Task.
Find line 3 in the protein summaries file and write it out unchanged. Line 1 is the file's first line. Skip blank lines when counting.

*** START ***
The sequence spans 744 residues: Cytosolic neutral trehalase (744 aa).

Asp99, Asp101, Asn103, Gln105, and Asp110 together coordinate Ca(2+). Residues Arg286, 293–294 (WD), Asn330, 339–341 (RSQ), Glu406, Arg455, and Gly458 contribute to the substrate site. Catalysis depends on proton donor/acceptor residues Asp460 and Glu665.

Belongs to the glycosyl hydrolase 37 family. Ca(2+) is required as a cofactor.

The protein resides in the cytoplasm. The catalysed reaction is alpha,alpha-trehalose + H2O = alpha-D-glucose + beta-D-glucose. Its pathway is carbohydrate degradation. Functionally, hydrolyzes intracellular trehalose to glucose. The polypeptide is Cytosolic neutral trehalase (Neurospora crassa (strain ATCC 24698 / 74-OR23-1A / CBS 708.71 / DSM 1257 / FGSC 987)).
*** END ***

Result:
Belongs to the glycosyl hydrolase 37 family. Ca(2+) is required as a cofactor.